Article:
When we can see life this way, we see that there is more good in the world than there is evil and suffering. A good place to start is to stop paying attention to the media, which is intent on maximizing fear and sensationalizing all the bad things that happen. This is a benign universe, taking care of everyone. Maya also makes awareness realize its nature as awareness, follow dharma and do many wonderful things. Just look at how amazing nature is – how intricate and self-sustaining, when we don’t mess with it. Who could design such a perfect creation but an intelligent Creator? But while Isvara is intelligent and the creation intelligently designed, this does not mean that the gunas do not condition it, positively and negatively, from our limited perspective. This is part of the plan. There are many animals who live out perfectly natural and happy lives where Isvara takes cares of all their needs. Why focus on the bad? Isvara must take care of the mites that live off the wombat too. You have a choice. Choose to see that life is beautiful and perfect the way it is, with Isvara taking care of the Total in ways we do not understand as limited jivas. Only Isvara is omniscient.
When we say the world is perfect as it is we mean that it cannot be anything other than what it is. If the world could be different, assuming Maya “thought” that it was not serving awareness, it would make the world a different place. But it never does. So it must be that there is a good reason for suffering. And indeed there is. Although it makes awareness appearing as jivas seemingly dull and evil, it also makes them sensitive and awake, which provides them with indirect knowledge of their nature as awareness, thus motivating their quest for direct knowledge.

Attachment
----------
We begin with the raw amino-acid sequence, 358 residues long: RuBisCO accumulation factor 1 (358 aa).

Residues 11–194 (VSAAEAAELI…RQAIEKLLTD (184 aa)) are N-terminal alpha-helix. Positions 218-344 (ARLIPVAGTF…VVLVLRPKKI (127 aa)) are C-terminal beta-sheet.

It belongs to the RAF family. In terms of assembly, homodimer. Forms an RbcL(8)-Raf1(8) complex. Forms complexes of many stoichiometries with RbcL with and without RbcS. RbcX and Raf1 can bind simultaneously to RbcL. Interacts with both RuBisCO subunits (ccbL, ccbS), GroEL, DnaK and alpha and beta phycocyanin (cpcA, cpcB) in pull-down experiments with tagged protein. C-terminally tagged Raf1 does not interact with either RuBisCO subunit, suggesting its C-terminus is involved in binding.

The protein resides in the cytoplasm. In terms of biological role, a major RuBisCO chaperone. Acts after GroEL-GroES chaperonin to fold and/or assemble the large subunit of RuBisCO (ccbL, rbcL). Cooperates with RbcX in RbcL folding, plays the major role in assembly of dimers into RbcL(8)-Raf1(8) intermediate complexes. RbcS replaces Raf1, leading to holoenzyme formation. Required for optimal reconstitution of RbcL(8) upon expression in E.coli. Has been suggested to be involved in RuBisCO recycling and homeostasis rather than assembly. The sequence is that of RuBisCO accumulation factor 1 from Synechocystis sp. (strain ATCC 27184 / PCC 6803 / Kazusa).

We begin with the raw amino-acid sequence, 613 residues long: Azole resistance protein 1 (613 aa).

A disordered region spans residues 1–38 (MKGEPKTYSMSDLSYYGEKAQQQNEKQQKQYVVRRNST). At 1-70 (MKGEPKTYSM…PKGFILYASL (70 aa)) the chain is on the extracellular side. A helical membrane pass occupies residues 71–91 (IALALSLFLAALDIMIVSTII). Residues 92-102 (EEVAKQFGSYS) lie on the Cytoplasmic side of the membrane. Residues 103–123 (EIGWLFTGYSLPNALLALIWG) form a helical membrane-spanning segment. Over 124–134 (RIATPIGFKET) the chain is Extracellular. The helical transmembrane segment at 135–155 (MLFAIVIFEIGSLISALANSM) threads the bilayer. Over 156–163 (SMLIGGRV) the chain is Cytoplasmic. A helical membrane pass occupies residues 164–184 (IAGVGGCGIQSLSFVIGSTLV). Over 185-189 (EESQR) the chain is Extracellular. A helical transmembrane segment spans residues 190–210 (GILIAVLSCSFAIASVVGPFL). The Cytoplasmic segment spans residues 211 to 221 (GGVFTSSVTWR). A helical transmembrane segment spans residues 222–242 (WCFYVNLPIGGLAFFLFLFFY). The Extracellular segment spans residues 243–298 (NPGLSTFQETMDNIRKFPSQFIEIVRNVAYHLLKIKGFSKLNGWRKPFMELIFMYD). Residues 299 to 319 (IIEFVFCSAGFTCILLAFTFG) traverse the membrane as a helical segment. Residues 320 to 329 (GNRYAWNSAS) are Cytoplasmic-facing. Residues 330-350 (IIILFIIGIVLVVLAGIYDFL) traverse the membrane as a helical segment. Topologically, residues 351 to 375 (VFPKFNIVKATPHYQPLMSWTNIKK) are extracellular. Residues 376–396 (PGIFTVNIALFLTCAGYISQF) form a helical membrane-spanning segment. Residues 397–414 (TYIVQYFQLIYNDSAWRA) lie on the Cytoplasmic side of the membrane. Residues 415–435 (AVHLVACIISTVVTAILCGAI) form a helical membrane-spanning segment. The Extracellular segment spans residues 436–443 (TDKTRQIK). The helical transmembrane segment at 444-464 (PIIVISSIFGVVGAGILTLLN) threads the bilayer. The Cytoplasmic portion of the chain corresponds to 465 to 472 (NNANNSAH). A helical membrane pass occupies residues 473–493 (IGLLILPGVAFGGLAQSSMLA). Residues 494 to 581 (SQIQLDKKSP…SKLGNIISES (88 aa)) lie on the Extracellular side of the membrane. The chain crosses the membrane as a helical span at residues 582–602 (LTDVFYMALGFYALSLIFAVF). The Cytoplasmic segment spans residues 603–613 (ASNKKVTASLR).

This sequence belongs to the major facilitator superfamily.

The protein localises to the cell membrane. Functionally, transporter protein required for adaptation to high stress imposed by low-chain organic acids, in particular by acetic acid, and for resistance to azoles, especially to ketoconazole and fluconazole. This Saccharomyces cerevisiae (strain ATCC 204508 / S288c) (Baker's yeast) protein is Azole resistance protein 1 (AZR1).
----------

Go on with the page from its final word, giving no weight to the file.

Some people respond to this knowledge by saying, “If one cannot change anything because it is not real and it is perfect the way it is, why bother trying to help anyone?” But Vedanta says, “Why not help if everything is perfect? Your helping is also perfect. If it is your nature to help or make a contribution to suffering animals or people, you will help. If not, not. If it is your nature to sometimes help and sometimes not, then that is the way Isvara created you.” Ramana did not crusade against injustice, because he understood that the world is the way it is and it will always be that way. “Do-gooders,” as we call them, are not that popular with Isvara. This is because this kind of mind usually believes that it knows better and sets out to “save” the world, people or animals. This is not a good motivation for doing anything to help, because you are assuming you know more than Isvara does in delivering karma.
Even if these arguments are not convincing to you, what use is suffering because of the suffering you see? It not only does not change the suffering, it adds a bit of suffering to the total. We jivas have no control over results. If you want to make a positive contribution by helping in some way, monetarily or otherwise, do so. But it is a thankless task, so let your contribution be an act of service without any thought of changing things or making them better or different. We must always examine our motives for doing anything; see if it is to make yourself feel better, superior or to give you a purpose in life. Often do-gooders have a hidden agenda which is really about them rather than the people or situation they purportedly serve. Many have low self-esteem and “helping” is a way to feel better about themselves. Act to help because it is your nature to do so – or just because you can – with the karma yoga spirit and leave the results to Isvara. You cannot beat the system. Karma yoga is the only way to peace. We all want the world to be a better place, but it is what it is.
~ Much love, Sundari